5

I received an email which specifically cited cooking as an example of a Stack Exchange site that "is awful". This person said:

Meta-judgement is the ability to assess the quality of someone else's contribution. Different people have different meta-judgement skills in different areas. Wikipedia has been largely successful because they've carefully circumscribed out the area of knowledge in which people's meta-judgement skills are reasonably good (no original research, neutral point of view, verifiability etc.). Stack Overflow has also been successful because objective programming questions are also an area where people's meta-judgement abilities are good.

Once you move out of these carefully circumscribed areas, I think you run into trouble with your philosophy.

I've been casually lurking on the cooking stack exchange for a while. It's awful. The people there don't know [anything] and they don't even know enough to recognize the people who do know [anything]. As someone who is a damn good cook, I look around for a bit and I can't see a compelling reason for me to contribute in such a community. There's a thousand other places I could go to throw my pearls of wisdom into an indifferent crowd, the cooking stack exchange is no different from any of the rest of them.

I am not saying I agree with this, I am presenting it for your feedback.

It's true that we explicitly disallowed subjective questions for a long time, and for good reason. But we have learned that it is possible to have constructive, useful Q&A around totally subjective topics. To that end, we came up with the Six Guidelines for Great Subjective Questions.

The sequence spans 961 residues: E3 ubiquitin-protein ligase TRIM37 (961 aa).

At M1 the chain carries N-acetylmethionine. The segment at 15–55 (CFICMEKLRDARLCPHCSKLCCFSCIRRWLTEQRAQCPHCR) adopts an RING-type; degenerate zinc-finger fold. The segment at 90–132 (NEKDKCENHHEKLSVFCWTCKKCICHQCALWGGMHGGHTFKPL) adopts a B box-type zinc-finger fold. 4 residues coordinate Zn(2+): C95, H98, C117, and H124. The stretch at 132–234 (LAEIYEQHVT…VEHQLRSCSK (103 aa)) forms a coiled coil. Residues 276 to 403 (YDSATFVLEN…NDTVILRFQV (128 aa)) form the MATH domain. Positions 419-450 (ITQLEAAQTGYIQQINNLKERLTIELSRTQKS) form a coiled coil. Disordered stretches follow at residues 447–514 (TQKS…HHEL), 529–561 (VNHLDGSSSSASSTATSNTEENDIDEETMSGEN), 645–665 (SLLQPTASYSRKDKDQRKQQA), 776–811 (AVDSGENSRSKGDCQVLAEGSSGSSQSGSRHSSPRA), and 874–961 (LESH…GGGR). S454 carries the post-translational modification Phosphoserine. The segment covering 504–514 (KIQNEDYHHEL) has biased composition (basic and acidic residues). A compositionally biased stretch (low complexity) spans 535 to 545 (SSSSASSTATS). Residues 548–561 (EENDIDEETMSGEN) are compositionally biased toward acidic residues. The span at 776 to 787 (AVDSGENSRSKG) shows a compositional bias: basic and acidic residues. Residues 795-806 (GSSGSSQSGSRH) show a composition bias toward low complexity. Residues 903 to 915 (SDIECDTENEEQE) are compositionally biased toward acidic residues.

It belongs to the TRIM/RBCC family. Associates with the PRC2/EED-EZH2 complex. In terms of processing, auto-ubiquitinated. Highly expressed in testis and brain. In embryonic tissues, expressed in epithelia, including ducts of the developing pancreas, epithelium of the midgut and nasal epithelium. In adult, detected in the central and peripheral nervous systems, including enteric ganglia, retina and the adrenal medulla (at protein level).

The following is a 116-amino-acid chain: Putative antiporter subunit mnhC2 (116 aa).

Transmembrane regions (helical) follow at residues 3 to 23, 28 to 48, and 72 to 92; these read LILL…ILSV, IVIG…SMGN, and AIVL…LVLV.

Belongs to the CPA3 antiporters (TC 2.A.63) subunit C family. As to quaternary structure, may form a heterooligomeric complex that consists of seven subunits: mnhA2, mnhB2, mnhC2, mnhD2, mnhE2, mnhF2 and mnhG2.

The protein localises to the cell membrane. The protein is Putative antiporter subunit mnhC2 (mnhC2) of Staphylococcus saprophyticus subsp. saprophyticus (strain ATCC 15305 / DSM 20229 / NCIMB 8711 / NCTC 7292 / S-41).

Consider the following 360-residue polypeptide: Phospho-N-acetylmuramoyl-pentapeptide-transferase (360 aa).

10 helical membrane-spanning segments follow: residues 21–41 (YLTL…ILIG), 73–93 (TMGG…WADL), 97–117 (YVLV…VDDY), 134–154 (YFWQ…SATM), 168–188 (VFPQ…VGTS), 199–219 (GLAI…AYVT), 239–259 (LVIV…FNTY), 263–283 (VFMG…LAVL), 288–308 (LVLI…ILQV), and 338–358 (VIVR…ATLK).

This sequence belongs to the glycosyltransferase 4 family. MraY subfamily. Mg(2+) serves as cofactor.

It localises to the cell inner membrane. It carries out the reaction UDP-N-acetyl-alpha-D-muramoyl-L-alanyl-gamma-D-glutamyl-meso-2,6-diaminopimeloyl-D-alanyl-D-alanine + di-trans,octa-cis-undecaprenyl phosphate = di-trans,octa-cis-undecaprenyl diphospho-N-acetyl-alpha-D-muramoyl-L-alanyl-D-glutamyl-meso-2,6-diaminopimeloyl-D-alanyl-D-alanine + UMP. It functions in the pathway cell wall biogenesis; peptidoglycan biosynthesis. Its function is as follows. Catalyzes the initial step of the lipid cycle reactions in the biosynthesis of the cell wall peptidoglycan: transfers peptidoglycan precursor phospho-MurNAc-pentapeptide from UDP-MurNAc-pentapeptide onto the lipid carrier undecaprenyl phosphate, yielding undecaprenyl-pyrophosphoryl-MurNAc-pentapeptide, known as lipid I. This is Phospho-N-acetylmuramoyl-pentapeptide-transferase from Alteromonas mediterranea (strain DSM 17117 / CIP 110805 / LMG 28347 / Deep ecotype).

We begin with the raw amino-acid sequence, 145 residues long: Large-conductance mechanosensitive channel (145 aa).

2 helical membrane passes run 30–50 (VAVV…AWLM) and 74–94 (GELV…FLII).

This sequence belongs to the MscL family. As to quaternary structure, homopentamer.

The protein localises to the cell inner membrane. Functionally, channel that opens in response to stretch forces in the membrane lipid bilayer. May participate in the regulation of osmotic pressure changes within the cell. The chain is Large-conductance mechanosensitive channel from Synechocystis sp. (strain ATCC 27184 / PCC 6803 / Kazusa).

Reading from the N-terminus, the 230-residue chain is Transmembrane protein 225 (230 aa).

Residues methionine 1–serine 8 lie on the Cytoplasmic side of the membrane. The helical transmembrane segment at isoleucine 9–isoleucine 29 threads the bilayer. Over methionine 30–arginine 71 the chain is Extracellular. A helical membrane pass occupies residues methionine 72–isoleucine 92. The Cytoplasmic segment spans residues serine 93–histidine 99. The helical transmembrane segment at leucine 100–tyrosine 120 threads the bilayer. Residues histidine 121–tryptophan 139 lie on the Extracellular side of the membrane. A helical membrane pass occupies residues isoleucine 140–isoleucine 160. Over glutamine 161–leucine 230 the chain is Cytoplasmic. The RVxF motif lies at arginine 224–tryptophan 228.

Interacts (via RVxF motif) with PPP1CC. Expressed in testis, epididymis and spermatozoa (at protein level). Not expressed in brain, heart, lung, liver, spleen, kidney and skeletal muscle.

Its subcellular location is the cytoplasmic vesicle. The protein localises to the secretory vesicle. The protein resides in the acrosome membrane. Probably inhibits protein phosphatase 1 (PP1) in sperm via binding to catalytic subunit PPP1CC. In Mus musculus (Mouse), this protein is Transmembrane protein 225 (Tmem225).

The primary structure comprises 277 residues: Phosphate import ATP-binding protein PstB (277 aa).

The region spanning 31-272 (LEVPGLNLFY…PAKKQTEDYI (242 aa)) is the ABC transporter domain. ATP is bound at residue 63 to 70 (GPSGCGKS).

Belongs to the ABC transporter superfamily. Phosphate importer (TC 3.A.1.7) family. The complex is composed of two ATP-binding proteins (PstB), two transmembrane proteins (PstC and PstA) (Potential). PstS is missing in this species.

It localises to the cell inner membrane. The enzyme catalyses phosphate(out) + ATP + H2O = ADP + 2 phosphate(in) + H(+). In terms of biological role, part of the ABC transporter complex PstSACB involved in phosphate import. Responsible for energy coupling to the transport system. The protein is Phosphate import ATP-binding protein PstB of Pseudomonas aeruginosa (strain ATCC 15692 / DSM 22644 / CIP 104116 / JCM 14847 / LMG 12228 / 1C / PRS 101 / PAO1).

It's hard to address this argument in detail without specific examples of these bad cooking questions and answers, so in Wikipedia parlance, {{citation needed}}.

But I guess the crux of it, as stated, is that cooking is a topic where this "meta-judgement" ability is in particularly short supply.

Your thoughts? And let's fill in the missing citations: what are the best and worst examples of cooking questions on the site, right now?

worst as in "most highly upvoted but objective wrong answer" and best as in "most downvoted/argued against but actually objectively correct" answer.

  • 8
    "I've been casually lurking on the cooking stack exchange for a while. It's awful. The people there don't know [anything] and they don't even know enough to recognize the people who do know [anything]. As someone who is a damn good cook" ... Umm. There are quite a few professionals here, self included, and the community seems to by and large recognise that. – daniel Oct 12 '10 at 7:20
  • Could you state your credentials? I couldn't find them anywhere on your profile. – Shalmanese Oct 12 '10 at 22:41
  • 6
    You know, after reading all of the follow-up comments (still without one single example), I'm starting to suspect that we've all been the victims of a very elaborate trolling attempt. – Aaronut Oct 13 '10 at 3:10
  • and/or he is attempting to position himself as more experienced/knowledgeable than e.g. you, darin, papin, hobodave, or michael. (aside: it seems to be kind of a sausage party around here. while in a strict sense, gender is irrelevant and only knowledge/skill matters, are we making this place less welcoming for women?) – daniel Oct 13 '10 at 5:52
  • 2
    @Aaronut - an elaborate trolling example that might some day allow the troll to post something to his blog about this whole incident, thus perhaps upping his reputation as an SME on not food, but social networks. At least that's my theory. @roux - there was a meta thread on making it welcoming for all classes of people a while back – justkt Oct 13 '10 at 12:00
  • @roux: I, personally, am not a professional of any sort, just an enthusiast, so if he wants to make that claim on me, all he has to do is show evidence of any professional experience. You, Darin, papin, Michael, etc. are another story entirely. – Aaronut Oct 13 '10 at 13:38